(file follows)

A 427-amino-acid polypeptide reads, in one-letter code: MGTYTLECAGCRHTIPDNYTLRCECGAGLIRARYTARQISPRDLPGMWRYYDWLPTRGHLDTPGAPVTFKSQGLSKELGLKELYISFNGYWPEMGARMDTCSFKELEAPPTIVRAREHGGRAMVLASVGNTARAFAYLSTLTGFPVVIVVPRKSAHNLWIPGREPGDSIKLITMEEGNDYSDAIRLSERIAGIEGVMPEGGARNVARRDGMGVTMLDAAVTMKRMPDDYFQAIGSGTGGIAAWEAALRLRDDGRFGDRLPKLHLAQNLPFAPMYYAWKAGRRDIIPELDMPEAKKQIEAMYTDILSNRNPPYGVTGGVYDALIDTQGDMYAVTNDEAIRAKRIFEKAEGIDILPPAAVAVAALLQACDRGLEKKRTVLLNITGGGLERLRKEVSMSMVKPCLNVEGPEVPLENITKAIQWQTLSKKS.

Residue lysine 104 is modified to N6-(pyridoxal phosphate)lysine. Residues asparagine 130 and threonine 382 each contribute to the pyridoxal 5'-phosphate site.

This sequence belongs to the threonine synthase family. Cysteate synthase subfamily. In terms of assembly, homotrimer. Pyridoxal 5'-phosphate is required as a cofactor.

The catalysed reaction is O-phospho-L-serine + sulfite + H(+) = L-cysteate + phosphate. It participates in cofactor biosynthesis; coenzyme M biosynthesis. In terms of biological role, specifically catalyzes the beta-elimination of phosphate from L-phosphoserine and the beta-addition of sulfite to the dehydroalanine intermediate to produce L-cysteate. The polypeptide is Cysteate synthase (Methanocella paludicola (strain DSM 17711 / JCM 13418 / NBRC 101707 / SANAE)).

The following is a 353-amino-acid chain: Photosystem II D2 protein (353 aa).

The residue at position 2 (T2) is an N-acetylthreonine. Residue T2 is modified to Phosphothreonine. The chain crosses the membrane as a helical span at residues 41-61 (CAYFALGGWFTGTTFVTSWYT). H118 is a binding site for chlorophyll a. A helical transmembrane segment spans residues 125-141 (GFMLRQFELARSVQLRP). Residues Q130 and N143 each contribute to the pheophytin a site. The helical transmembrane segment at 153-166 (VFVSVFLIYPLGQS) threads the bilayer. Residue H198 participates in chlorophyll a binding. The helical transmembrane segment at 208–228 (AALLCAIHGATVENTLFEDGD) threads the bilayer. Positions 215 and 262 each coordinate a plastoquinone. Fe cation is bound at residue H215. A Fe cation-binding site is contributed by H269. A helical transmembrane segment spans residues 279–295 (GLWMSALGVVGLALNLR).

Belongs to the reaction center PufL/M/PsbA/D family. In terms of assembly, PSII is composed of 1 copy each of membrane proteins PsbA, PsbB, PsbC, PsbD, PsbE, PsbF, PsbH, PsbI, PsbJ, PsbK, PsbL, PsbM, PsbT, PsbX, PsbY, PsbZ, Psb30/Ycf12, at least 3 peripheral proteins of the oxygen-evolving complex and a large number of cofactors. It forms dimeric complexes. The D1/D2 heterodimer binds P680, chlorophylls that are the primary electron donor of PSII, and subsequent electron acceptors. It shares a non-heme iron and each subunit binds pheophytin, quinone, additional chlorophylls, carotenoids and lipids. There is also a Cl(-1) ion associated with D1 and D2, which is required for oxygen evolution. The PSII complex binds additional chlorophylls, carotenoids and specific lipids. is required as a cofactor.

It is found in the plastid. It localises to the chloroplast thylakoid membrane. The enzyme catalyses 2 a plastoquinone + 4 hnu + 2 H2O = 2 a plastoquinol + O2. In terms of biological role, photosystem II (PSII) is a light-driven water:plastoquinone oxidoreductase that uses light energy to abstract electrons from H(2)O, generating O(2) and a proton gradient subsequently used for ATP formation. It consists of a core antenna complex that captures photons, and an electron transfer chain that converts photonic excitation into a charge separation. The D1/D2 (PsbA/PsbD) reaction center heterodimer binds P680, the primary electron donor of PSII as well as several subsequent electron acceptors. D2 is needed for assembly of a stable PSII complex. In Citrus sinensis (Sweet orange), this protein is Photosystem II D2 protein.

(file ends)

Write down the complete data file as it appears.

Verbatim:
A 427-amino-acid polypeptide reads, in one-letter code: MGTYTLECAGCRHTIPDNYTLRCECGAGLIRARYTARQISPRDLPGMWRYYDWLPTRGHLDTPGAPVTFKSQGLSKELGLKELYISFNGYWPEMGARMDTCSFKELEAPPTIVRAREHGGRAMVLASVGNTARAFAYLSTLTGFPVVIVVPRKSAHNLWIPGREPGDSIKLITMEEGNDYSDAIRLSERIAGIEGVMPEGGARNVARRDGMGVTMLDAAVTMKRMPDDYFQAIGSGTGGIAAWEAALRLRDDGRFGDRLPKLHLAQNLPFAPMYYAWKAGRRDIIPELDMPEAKKQIEAMYTDILSNRNPPYGVTGGVYDALIDTQGDMYAVTNDEAIRAKRIFEKAEGIDILPPAAVAVAALLQACDRGLEKKRTVLLNITGGGLERLRKEVSMSMVKPCLNVEGPEVPLENITKAIQWQTLSKKS.

Residue lysine 104 is modified to N6-(pyridoxal phosphate)lysine. Residues asparagine 130 and threonine 382 each contribute to the pyridoxal 5'-phosphate site.

This sequence belongs to the threonine synthase family. Cysteate synthase subfamily. In terms of assembly, homotrimer. Pyridoxal 5'-phosphate is required as a cofactor.

The catalysed reaction is O-phospho-L-serine + sulfite + H(+) = L-cysteate + phosphate. It participates in cofactor biosynthesis; coenzyme M biosynthesis. In terms of biological role, specifically catalyzes the beta-elimination of phosphate from L-phosphoserine and the beta-addition of sulfite to the dehydroalanine intermediate to produce L-cysteate. The polypeptide is Cysteate synthase (Methanocella paludicola (strain DSM 17711 / JCM 13418 / NBRC 101707 / SANAE)).

The following is a 353-amino-acid chain: Photosystem II D2 protein (353 aa).

The residue at position 2 (T2) is an N-acetylthreonine. Residue T2 is modified to Phosphothreonine. The chain crosses the membrane as a helical span at residues 41-61 (CAYFALGGWFTGTTFVTSWYT). H118 is a binding site for chlorophyll a. A helical transmembrane segment spans residues 125-141 (GFMLRQFELARSVQLRP). Residues Q130 and N143 each contribute to the pheophytin a site. The helical transmembrane segment at 153-166 (VFVSVFLIYPLGQS) threads the bilayer. Residue H198 participates in chlorophyll a binding. The helical transmembrane segment at 208–228 (AALLCAIHGATVENTLFEDGD) threads the bilayer. Positions 215 and 262 each coordinate a plastoquinone. Fe cation is bound at residue H215. A Fe cation-binding site is contributed by H269. A helical transmembrane segment spans residues 279–295 (GLWMSALGVVGLALNLR).

Belongs to the reaction center PufL/M/PsbA/D family. In terms of assembly, PSII is composed of 1 copy each of membrane proteins PsbA, PsbB, PsbC, PsbD, PsbE, PsbF, PsbH, PsbI, PsbJ, PsbK, PsbL, PsbM, PsbT, PsbX, PsbY, PsbZ, Psb30/Ycf12, at least 3 peripheral proteins of the oxygen-evolving complex and a large number of cofactors. It forms dimeric complexes. The D1/D2 heterodimer binds P680, chlorophylls that are the primary electron donor of PSII, and subsequent electron acceptors. It shares a non-heme iron and each subunit binds pheophytin, quinone, additional chlorophylls, carotenoids and lipids. There is also a Cl(-1) ion associated with D1 and D2, which is required for oxygen evolution. The PSII complex binds additional chlorophylls, carotenoids and specific lipids. is required as a cofactor.

It is found in the plastid. It localises to the chloroplast thylakoid membrane. The enzyme catalyses 2 a plastoquinone + 4 hnu + 2 H2O = 2 a plastoquinol + O2. In terms of biological role, photosystem II (PSII) is a light-driven water:plastoquinone oxidoreductase that uses light energy to abstract electrons from H(2)O, generating O(2) and a proton gradient subsequently used for ATP formation. It consists of a core antenna complex that captures photons, and an electron transfer chain that converts photonic excitation into a charge separation. The D1/D2 (PsbA/PsbD) reaction center heterodimer binds P680, the primary electron donor of PSII as well as several subsequent electron acceptors. D2 is needed for assembly of a stable PSII complex. In Citrus sinensis (Sweet orange), this protein is Photosystem II D2 protein.